Paige made her third stop on her ambitious Lead Now Tour in Italy and spent a month getting to know the folks at CAMP and climbing in their backyard. Here Paige talks about why she is a CAMP athlete after getting to know the company up-close and personal. Watch in HD now ...
CAMP USA is proud to work with organizations such as the Access Fund, American AlpineGym Safe 'biners to sit atop some of the most popular routes. The old worn-out aluminum carabiners were looking pretty thin! We also raffled and donated a huge array of brand new CAMP sport climbing gear as part of our involvement at the annual Rifle Climbers' Festival.
There were about 300 people who registered and more in attendance. We cooked up some breakfast burritos and coffee one morning for participants of the event, though our coffee was sadly not the excellent Italian espresso which we pride ourselves on serving to guests at
We hope to see many friendly faces at the 2014 Rifle Climbers' Festival!
CAMP USA has been a long-time supporter of The Friends of Indian Creek, and the beautiful Indian Creek valley just south of Moab is one of the world's premiere rock climbing destinations. This Saturday, 9/24, the FOIC are organizing a volunteer event, coinciding with National Public Lands Day. We are providing awesome gear for the raffle, and hope to see you there for some slide shows, free gear, splitter climbing, and a day of giving back to environment.
The event HQ will be at the Donnelly Canyon parking lot (base of Supercrack) from 8AM to 9PM and you can suggest specific projects or find event details at the facebook event: 9/24 Indian Creek Volunteer Day.
Duane Raleigh and Jeff Jackson from Rock & Ice have been dropping bolts into sketchy slabs linked by thin ice sheets near Redstone. The result is a style of mixed climbing that delivers the best of all worlds -- thin ice for spice, slabs that feel like 5.12, and overhanging power moves. They are fleeting routes and I got lucky enough to get in on them early last year. With the lack of snow in CO, it looks like nothing will form this winter on this wall, but keep an eye on conditions for future seasons because these are really some of the most unique mixed climbs in the West!
Note: I mention I hate a ledge in the video ... that's because the week before this video was shot, I took a 35 footer while manteling over the ice lip. My tool popped in the lousy dry ice as I was preparing to clip and I smoked the slab sideways about 15 feet off the deck. Once I knew I was fine, I was pissed and wanted redemption.
HYPERLIGHT. TOTALLY INNOVATIVE. The XLC 390 has reigned supreme as the lightest 12 point crampons in the world for almost 10 years. So it is no surprise that when we set out to create the new lightest crampons in the world, it would be our own record we would have to beat. What it took was the optimal combination of design, materials and unique innovations like a Dyneema® linking strap and the first Tech-Style (think Dynafit®) bindings on crampons ever. The Race 290 is the new lightweight leader in mountaineering certified crampons--compare with our own XLC 390's and these babies shave a full 25%! 10 minimalist points (including front points) combine with an innovative Dyneema® linking strap (think packability) and all aluminum alloy main body construction for a true step forward in crampon design ... PRODUCT SPECS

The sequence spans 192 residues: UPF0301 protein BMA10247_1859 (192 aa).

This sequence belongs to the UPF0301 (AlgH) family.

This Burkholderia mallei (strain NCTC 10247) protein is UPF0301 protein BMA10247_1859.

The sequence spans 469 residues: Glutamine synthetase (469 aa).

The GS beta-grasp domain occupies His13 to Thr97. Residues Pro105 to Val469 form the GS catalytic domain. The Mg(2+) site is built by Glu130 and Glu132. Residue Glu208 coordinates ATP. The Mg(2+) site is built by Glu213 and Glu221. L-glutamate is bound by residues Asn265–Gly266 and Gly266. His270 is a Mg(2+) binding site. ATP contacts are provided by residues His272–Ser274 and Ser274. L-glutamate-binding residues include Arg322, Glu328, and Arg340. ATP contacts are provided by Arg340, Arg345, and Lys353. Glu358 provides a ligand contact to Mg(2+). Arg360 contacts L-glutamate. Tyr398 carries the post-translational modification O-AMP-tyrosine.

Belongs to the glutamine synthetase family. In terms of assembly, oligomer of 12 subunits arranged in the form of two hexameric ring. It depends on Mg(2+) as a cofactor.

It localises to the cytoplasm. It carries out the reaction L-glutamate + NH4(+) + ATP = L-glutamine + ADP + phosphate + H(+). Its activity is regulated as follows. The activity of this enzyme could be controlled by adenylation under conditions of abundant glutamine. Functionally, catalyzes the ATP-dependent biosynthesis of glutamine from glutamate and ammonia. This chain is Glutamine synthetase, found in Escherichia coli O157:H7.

Registration is now open for the sixth annual Heathen Challenge. Please fax or scan and email the attached form.
Race date for the 2012 Heathen Challenge is Saturday, January 14th. More backcountry this year; we'll be skinning more outside of the "ski area" in the permit area and using the ski area runs for descents.
- Friday pm registration is at the Hotel Colorado in Glenwood Springs from 5-7pm.
- 8 AM START, late registration, number pick-up in Sunlight Mt. base lodge from 6:30 am.
The RECREATION course will be approximately 2,500 ft., the RACE COURSE 4,000+.
Two hours on day two brought the only stint of bad weather. Driving sleet blinded us from the East as we scrambled over high granite slabs, rounding pristine lakes and crossing primitive streams to the top of Muir Pass. I am wearing my only layers and they are covered in a coat of sticky white crud. Justin and Blake are setting the pace, their sights set on the hut situated on the summit of Muir Pass. We hit the hut in three waves and take the place over. It is cold, but not unbearably so. Jed starts wrapping himself in the mega-mid he is carrying as the sole shelter for three of the hikers. Chris gets up to help him and Blake is shouting suggestions from a bench on the side. They are functioning as a team with a mission now, trying to create a streamlined hiking tarp from a piece of gear many alpine climbers already own. Multi-purposing is one of the keys to going light and fast. But this one is a failure. He looks like a raddish on steroids dressed in a body diaper. Humor is another key to success with minimalist adventures.